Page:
Remembering David Rogers’ Legacy at the Snowball Derby

This year, the Snowball Derby feels different, because our hearts are hurting as we reflect on the loss of David Rogers.  This weekend, it will hit harder for some of us who were able to work with David, race with David and call him a friend.  Rogers lost his battle with cancer in March, it feels like a lifetime ago with all the things that we have seen in 2020.


Rogers had been racing in the Snowball Derby since 1976, when he finished 23rd in a race won by Darrell Waltrip.  After that, he kept coming back.  From the 70s to the 80s, to the 90s and 2000s and 2010s.  Rogers solidified himself as a staple when it came to the Snowball Derby.


During his better years, he logged eight top-10 runs and finished a career-best fourth in 1979.  As late as 2013 he was a serious contender with a strong sixth-place finish.


Rogers got sick in late 2018, and it was not public knowledge until the 2019 season.  Still, Rogers fought valiantly in his battle with cancer and made it all the way back in December for the Snowball Derby.  He wasn’t going to miss the chance to race in Pensacola, Florida.


In the end, our final memory of David Rogers at Five Flags Speedway will conclude with him breaking the record for the most starts in the Snowball Derby.  His 33rd start last December pushed him past Red Farmer for the most all-time in the historic Super Late Model race.  Rogers was always quick to say that even if he broke the record, Red Farmer did his 32 starts consecutively, giving the legendary Alabama driver his own spot in the history books.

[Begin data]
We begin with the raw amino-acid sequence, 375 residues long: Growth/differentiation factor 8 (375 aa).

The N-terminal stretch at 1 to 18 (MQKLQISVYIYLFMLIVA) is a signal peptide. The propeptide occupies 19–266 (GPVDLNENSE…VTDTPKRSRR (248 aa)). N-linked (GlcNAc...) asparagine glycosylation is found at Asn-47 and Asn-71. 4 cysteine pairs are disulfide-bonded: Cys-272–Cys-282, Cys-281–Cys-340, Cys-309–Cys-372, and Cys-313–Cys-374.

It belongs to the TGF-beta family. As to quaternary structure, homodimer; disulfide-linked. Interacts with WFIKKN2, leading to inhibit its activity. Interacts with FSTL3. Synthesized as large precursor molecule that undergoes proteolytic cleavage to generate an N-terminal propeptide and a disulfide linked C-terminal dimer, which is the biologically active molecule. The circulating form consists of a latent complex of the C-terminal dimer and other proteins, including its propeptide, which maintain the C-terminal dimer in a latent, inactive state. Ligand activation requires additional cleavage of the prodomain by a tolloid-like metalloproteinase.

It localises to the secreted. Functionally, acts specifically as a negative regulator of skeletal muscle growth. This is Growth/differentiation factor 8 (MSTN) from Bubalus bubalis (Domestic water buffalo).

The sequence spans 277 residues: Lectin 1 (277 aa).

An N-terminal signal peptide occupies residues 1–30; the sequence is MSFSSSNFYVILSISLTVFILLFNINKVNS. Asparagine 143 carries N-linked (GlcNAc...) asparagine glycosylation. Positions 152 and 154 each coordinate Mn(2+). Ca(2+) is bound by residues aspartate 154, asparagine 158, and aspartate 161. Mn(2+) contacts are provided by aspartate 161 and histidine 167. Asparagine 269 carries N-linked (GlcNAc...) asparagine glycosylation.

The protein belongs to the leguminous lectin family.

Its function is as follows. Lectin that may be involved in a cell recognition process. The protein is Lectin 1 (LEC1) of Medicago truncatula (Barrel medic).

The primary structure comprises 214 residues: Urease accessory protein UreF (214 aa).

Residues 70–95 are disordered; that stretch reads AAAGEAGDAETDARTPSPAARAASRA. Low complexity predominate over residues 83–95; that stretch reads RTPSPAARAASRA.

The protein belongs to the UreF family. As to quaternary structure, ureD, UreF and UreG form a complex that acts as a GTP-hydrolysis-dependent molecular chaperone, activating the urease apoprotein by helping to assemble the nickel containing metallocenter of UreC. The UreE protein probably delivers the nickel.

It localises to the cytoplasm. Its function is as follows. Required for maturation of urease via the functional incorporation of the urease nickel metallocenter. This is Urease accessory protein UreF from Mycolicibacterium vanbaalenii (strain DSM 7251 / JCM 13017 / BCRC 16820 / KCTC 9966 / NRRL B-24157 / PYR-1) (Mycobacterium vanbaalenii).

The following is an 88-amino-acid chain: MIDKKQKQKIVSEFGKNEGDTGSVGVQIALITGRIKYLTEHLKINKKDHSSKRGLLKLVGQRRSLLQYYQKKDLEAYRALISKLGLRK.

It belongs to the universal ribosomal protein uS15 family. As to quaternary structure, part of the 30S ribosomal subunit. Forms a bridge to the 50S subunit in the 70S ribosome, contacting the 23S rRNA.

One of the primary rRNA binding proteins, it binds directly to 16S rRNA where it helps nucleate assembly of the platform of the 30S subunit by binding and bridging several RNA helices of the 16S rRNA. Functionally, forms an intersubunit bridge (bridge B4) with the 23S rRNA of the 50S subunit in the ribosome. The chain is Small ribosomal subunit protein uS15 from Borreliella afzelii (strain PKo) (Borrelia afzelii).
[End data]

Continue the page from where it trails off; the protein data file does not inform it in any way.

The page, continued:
It wasn’t all a cup of tea for Rogers at Five Flags Speedway. He had a few bad wrecks there, and he never won at the track and missed the race a half-dozen times.  The thing that was special about Rogers was he was there every single year.  He was the mold of the old school racer who would go to the big shows with his race car regardless of how well they had run that season.  It was the Snowball Derby and he wanted to be a part of the show every single year.


I am not sure when it will hit people that he’s not there this year.  For some, it will be Thursday on practice day where there is no TM Ranch hauler on the front stretch.  For others, it will be on pole night when Robbie Harvey doesn’t get to educate us about his chance at breaking the record.  For a few, it will be the last chance race where he shined by racing his way in a half-dozen times in recent years.  Maybe it will take some all the way until Sunday for the realization that Rogers has left this world for a better place.


All we can hope is when the track mentions it on race day and a new or a young race fan asks, “Who was David Rogers?” that someone who knew him, raced with him or called him a friend will be sitting nearby and can say.  “Let me tell you about David Rogers.”


At that point we know his legacy will live on and he will always be a part of the Snowball Derby.


-Story by: Elgin Traylor, Speed51 Correspondent

-Photo credit: Speed51 Photo

Remembering David Rogers’ Legacy at the Snowball Derby